CitationThomas, James C.; Levandowski, Brooke A.; Isler, Malika Roman; Torrone, Elizabeth Ann; & Wilson, George (2007). Incarceration and Sexually Transmitted Infections: A Neighborhood Perspective. Journal of Urban Health, 85(1), 90-99. PMCID: PMC2430128
AbstractThe social dynamics of some communities are affected by the loss of significant numbers of people to prison and by the release of others who encounter the challenge of coping with the negative effects of the incarceration experience. The effects on communities are evident, in part, in the high rates of sexually transmitted infections (STIs) in North Carolina (NC) counties that have a high rate of incarceration. In the present study, we examined whether the same associations can be observed at the census tract level in one urban city of NC. To identify the mechanisms by which incarceration can affect the transmission of STIs, we conducted ethnographic interviews with ex-offenders and people who lost a sexual partner to prison. We found that census tract rates of incarceration were consistently associated with gonorrhea rates in the subsequent year. An increase of the percentage of census tract person-time spent in prison from 2.0% to 2.5% corresponded to a gonorrhea rate increase of 7.1 cases per 100,000 person-years. The people interviewed spoke of sexual partnership changes including those left behind finding new partners, in part for help in making financial ends meet; men having sex with men for the first time in prison; and having multiple new partners upon reentry to the community. The statistical associations and stories of the effects of incarceration on sexual relationships provide additional evidence of unintended community health consequences of high rates of incarceration.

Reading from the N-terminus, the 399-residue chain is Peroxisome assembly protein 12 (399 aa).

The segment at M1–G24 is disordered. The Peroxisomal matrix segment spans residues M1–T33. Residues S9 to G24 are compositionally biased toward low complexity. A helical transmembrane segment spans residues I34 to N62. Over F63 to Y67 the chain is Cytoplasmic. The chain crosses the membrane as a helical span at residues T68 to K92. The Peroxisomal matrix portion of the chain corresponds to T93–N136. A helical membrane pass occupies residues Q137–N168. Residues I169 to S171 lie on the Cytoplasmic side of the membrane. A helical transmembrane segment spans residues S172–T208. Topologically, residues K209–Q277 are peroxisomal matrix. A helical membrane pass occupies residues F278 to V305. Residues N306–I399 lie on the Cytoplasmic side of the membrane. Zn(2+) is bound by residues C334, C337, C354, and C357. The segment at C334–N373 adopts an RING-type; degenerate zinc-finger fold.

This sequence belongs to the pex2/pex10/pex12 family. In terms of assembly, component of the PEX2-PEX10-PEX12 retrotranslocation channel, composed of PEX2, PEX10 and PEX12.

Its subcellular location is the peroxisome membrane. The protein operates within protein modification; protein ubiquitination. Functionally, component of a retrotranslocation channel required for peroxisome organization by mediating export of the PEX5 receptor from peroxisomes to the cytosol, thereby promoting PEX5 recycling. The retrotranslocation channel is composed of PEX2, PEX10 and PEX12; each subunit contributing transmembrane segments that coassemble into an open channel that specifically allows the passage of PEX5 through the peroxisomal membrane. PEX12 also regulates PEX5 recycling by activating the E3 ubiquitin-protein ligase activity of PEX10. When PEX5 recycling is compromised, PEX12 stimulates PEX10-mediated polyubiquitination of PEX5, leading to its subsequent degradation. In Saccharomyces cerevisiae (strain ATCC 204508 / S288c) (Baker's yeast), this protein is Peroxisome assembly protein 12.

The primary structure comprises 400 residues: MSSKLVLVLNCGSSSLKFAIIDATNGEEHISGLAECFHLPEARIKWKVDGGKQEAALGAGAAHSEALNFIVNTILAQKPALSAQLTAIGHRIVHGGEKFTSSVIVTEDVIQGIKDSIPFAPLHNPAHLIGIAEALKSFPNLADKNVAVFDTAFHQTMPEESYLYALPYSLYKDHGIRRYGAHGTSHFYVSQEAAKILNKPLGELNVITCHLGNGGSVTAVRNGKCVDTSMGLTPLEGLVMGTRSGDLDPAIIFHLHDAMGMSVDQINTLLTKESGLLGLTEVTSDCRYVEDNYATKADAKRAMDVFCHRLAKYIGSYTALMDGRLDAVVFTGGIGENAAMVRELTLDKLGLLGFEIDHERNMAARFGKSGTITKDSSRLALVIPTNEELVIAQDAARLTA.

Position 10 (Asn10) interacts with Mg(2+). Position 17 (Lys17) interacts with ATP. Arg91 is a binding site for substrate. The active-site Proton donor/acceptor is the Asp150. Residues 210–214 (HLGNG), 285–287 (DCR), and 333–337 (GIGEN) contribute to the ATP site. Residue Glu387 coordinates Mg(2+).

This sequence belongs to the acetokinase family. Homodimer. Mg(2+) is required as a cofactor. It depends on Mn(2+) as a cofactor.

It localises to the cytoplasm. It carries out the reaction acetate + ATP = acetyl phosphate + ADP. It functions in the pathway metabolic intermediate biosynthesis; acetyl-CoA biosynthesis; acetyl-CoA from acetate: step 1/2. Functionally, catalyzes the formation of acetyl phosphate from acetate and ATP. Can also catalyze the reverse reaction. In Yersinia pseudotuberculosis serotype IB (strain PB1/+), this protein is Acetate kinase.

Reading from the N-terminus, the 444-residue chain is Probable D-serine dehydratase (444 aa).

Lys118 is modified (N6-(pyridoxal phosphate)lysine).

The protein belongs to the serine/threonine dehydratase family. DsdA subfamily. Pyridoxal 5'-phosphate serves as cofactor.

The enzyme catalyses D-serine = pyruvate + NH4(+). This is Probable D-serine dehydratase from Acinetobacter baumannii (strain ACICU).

Reference TypeJournal Article
Journal TitleJournal of Urban Health
Author(s)Thomas, James C.
Levandowski, Brooke A.
Isler, Malika Roman
Torrone, Elizabeth Ann